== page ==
Fatigue is the weakening and eventual failure of a design structure due to repeated cycles of loading and unloading. To design for fatigue, it is important to consider the loading conditions, the design geometry, the manufacturing processes, and the fatigue properties of critical areas, such as welded joints.
The fatigue strength of parent material is affected by various factors such as yield strength, surface roughness, the quality of critical edges, and notches. To ensure sufficient fatigue strength, it is important to consider the yield strength of the parent material and the surface roughness of the plate. The quality of critical edges and notches, such as holes for bolts or rivets, should also be carefully evaluated. SSAB Design Handbook provides guidance on how to select appropriate material in various applications under fatigue load.
Toughness is the ability of materials to absorb energy and plastically deform before fracturing. Brittle materials can only absorb a low amount of energy and develop a small plastic deformation before fracturing. Ductile materials can absorb significantly more energy and withstand large plastic deformation before collapsing or fracturing. To ensure adequate toughness for a specific application, it is important to choose a steel with the appropriate minimum guaranteed toughness, depending on the expected operating temperature.
Improving the fatigue design can involve adjusting the component geometry to achieve a more even load distribution and minimize stress concentrations. Additionally, surface finish and treatment can play a significant role in improving fatigue strength. Compressive residual surface stress, for example, can be induced through shot peening or cold working, while TIG-dressing can be used to improve the fatigue properties of weld joints. Choice of material is also an important consideration, with some materials exhibiting better fatigue properties than others, especially when there are no notches present.
Three common fatigue dimensioning methods are the Nominal Stress method, the Hot Spot method, and the Effective Notch method. These methods aim to calculate the stress levels in the component and compare them to the fatigue limit of the material. An alternative method is Design based on Fracture Mechanics, which considers the crack size and shape and the stress intensity factor to determine the component's fatigue life. Testing of materials, components and whole structures is also used as a complement to the dimensioning methods.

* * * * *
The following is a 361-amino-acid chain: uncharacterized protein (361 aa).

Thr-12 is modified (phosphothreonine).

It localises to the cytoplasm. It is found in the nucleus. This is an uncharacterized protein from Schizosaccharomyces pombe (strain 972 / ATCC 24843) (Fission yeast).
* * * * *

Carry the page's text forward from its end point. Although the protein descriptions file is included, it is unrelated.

Smooth transitions in geometry are important for better fatigue design because they reduce stress concentrations in components. Stress concentrations can cause local areas of high stress, which can result in fatigue cracking and failure at a lower number of cycles. Sharp transitions, such as corners or abrupt changes in geometry, can create stress raisers and increase the risk of fatigue failure.
To avoid fatigue failure, it is important to analyze where cyclic loads result in high stresses in the structure and to avoid stress concentrations from sharp notches (such as welds) in those areas. The locations in the structure where cyclic loads result in high stresses can be identified through testing and stress measurements, traditional engineering methods (analysis and experience) or simulation.
The S-N curve is a graph of the fatigue behavior of a material which shows the relationship between the applied stress range and the number of cycles to failure. The stress amplitude is plotted against the logarithm of the number of cycles to failure for a given material. The S-N curve below shows an example of a S-N curve.
There is generally no impact on the fatigue resistance of welded joints from the parent material. The geometry of the weld alone determines the fatigue strength. However, at high stress levels, a weld in a high-strength steel can handle thousands of load cycles whereas a mild steel would collapse static. When designing welded joints, it is essential to consider various factors that affect the fatigue strength, including the geometry of the weld, loading conditions, stress concentration, and the presence of defects.
Welds are geometric imperfections, like notches, and they can have defects, such as cold laps, undercuts and other surface-breaking defects. These defects cause stress concentrations, which can initiate fatigue crack growth, thereby causing the fatigue resistance of the welded joint to deteriorate. To mitigate the lower fatigue resistance of welds, one approach is to place them in low-stressed areas and so utilize the strength of the base material.